Treasure Magazine

Treasure Magazine

Provincial govts must adopt relocation of power plants to safeguard rural populations

2 min read
Thar Coal

The federal and provincial governments must adopt an immediate holistic relocation program to safeguard rural populations impacted by power plants, including protections for complementary farming and grazing lands, water rights, and aboriginal culture and subsistence traditions.

A press Conference was organized by Alliance for Climate Justice and Clean Energy (ACJCE), on 23rd April, 2021 to share thoughts, analysis, concerns and demands regarding recent policy-based plans, with a particular reference to Integrated Generation Capacity Enhancement Plan-2047 (IGCEP-2047) and Competitive Trading Bilateral Contract Market (CTBCM).

The IGCEP-2047 is a long-term plan to enhance electricity generation capacity based on forecasts of growing power demand till 2047 while CTBCM is a plan to set off operations of wholesale competitive electricity market in April 2022.

Panelist, Muhammad Ali Shah, Chairperson, Pakistan Fisherfolk Forum (PFF) shared his opinion and serious concerns about this document. He comprehensively analyzed the ground situation in Thar and Thari people. According to M. Ali Shah, Coal powers projects will displace and disturb the lives of 1.15 lac people in Thar. Emissions and dumping of waste from this mining is already poisoning the local environment and bio diversity. Social and economic situation of people will become worse as they are already facing this problem.

Others panelists include; Zain Moulvi serving as Legal and Policy Analyst at Alternative Law Collective (ALC) and Haneea Isaad  who is Research Associate at Rural Development Policy Institute (RDPI).

These panelists were also concerned about reforms and policy measures taken by the government without any serious attentions towards hazards and problems faced by the locals.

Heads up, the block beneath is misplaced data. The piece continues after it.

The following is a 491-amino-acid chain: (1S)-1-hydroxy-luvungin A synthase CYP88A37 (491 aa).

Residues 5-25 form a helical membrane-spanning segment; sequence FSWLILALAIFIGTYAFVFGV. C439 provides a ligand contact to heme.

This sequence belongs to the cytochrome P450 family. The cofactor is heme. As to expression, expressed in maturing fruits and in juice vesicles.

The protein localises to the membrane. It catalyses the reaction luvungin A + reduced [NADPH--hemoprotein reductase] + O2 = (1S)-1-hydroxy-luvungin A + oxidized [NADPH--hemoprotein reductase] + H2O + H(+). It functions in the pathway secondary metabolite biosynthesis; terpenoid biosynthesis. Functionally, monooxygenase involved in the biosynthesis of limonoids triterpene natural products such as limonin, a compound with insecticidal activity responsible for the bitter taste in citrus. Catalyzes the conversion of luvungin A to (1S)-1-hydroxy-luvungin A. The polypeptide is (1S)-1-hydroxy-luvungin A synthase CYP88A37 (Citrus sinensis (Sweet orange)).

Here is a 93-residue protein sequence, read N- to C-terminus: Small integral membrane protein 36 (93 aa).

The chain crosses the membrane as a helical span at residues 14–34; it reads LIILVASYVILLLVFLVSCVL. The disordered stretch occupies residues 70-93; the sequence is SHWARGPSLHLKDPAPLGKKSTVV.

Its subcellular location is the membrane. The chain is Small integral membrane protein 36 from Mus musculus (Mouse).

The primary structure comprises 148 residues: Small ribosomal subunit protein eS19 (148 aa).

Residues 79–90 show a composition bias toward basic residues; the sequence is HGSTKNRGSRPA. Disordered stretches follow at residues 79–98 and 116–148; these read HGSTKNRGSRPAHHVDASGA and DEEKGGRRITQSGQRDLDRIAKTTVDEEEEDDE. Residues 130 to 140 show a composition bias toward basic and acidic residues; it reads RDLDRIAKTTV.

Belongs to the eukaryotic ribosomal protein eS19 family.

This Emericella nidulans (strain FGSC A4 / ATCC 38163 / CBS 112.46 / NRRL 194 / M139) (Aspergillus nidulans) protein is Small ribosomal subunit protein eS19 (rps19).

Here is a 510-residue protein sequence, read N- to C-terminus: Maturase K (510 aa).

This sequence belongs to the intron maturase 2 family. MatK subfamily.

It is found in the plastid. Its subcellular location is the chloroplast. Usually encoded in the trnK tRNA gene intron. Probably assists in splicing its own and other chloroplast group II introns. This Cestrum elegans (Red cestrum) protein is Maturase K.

The panelists demand Government and concerned authorities to ensure that consumer interests, be they economic or related to public health, are kept at the heart of policy and decision making in Pakistan. For power planning this could mean working out the impact of any policy on consumer end tariffs and sharing it with the public for comment and feedback.

Environmental externalities such as GHG emissions, water consumption and health impacts induced by fossil-fuel based power sources like coal should be taken into account while conducting economic feasibility analyses. Because these are ignored in the recent documents by the policy makers.

Renewable energy projects should be introduced so that their share in the total energy output reach to 40%. Furthermore, to review shortcomings in the planning and regulatory processes, an investigation committee must be established.

Renewable energy purchase obligations, in which electricity purchasers are legally required to buy a certain amount of RE-based fuel in their overall energy transactions, should be integrated into the CTBCM mechanism in accordance with the ARE-2019 goals.

A platform for unions and consumer cooperatives should be established for impacted areas.

Provincial environmental authorities should conduct an immediate review of our environmental regulations and monitoring procedures, as well as an environmental assessment of all proposed coal and fossil fuel-based power plants. Similarly, NEPRA shall review the licenses of all fuel-based generation firms to ensure that their operating operations comply with international environmental requirements.

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